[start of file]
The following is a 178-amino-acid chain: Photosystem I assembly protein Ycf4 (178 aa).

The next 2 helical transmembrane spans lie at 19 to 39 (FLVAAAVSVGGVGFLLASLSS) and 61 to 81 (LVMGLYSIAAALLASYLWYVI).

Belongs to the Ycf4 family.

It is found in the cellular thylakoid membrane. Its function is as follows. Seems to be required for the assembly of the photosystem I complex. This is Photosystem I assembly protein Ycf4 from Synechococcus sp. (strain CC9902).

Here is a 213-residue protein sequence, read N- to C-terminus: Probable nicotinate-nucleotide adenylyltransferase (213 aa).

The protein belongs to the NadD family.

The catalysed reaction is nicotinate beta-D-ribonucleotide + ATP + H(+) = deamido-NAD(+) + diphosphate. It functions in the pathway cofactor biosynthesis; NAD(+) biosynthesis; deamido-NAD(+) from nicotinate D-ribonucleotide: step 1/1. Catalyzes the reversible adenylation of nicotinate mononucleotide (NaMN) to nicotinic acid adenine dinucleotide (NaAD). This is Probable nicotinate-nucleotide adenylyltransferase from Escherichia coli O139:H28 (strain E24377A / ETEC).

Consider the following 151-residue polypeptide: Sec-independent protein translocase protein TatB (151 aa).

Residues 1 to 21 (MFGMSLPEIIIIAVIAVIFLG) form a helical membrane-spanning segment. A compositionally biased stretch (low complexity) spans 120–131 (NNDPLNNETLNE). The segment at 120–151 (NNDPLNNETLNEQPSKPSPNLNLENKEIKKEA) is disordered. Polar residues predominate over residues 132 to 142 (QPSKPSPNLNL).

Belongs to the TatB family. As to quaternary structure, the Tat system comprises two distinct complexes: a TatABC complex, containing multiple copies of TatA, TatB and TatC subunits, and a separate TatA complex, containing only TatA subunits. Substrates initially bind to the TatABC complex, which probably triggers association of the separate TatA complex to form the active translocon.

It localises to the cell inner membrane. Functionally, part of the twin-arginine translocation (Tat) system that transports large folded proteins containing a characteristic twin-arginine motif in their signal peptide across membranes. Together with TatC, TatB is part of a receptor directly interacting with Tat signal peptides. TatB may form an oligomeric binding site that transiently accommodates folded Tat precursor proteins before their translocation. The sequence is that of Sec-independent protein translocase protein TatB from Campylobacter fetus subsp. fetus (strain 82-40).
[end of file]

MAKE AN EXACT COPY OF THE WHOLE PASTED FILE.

The following is a 178-amino-acid chain: Photosystem I assembly protein Ycf4 (178 aa).

The next 2 helical transmembrane spans lie at 19 to 39 (FLVAAAVSVGGVGFLLASLSS) and 61 to 81 (LVMGLYSIAAALLASYLWYVI).

Belongs to the Ycf4 family.

It is found in the cellular thylakoid membrane. Its function is as follows. Seems to be required for the assembly of the photosystem I complex. This is Photosystem I assembly protein Ycf4 from Synechococcus sp. (strain CC9902).

Here is a 213-residue protein sequence, read N- to C-terminus: Probable nicotinate-nucleotide adenylyltransferase (213 aa).

The protein belongs to the NadD family.

The catalysed reaction is nicotinate beta-D-ribonucleotide + ATP + H(+) = deamido-NAD(+) + diphosphate. It functions in the pathway cofactor biosynthesis; NAD(+) biosynthesis; deamido-NAD(+) from nicotinate D-ribonucleotide: step 1/1. Catalyzes the reversible adenylation of nicotinate mononucleotide (NaMN) to nicotinic acid adenine dinucleotide (NaAD). This is Probable nicotinate-nucleotide adenylyltransferase from Escherichia coli O139:H28 (strain E24377A / ETEC).

Consider the following 151-residue polypeptide: Sec-independent protein translocase protein TatB (151 aa).

Residues 1 to 21 (MFGMSLPEIIIIAVIAVIFLG) form a helical membrane-spanning segment. A compositionally biased stretch (low complexity) spans 120–131 (NNDPLNNETLNE). The segment at 120–151 (NNDPLNNETLNEQPSKPSPNLNLENKEIKKEA) is disordered. Polar residues predominate over residues 132 to 142 (QPSKPSPNLNL).

Belongs to the TatB family. As to quaternary structure, the Tat system comprises two distinct complexes: a TatABC complex, containing multiple copies of TatA, TatB and TatC subunits, and a separate TatA complex, containing only TatA subunits. Substrates initially bind to the TatABC complex, which probably triggers association of the separate TatA complex to form the active translocon.

It localises to the cell inner membrane. Functionally, part of the twin-arginine translocation (Tat) system that transports large folded proteins containing a characteristic twin-arginine motif in their signal peptide across membranes. Together with TatC, TatB is part of a receptor directly interacting with Tat signal peptides. TatB may form an oligomeric binding site that transiently accommodates folded Tat precursor proteins before their translocation. The sequence is that of Sec-independent protein translocase protein TatB from Campylobacter fetus subsp. fetus (strain 82-40).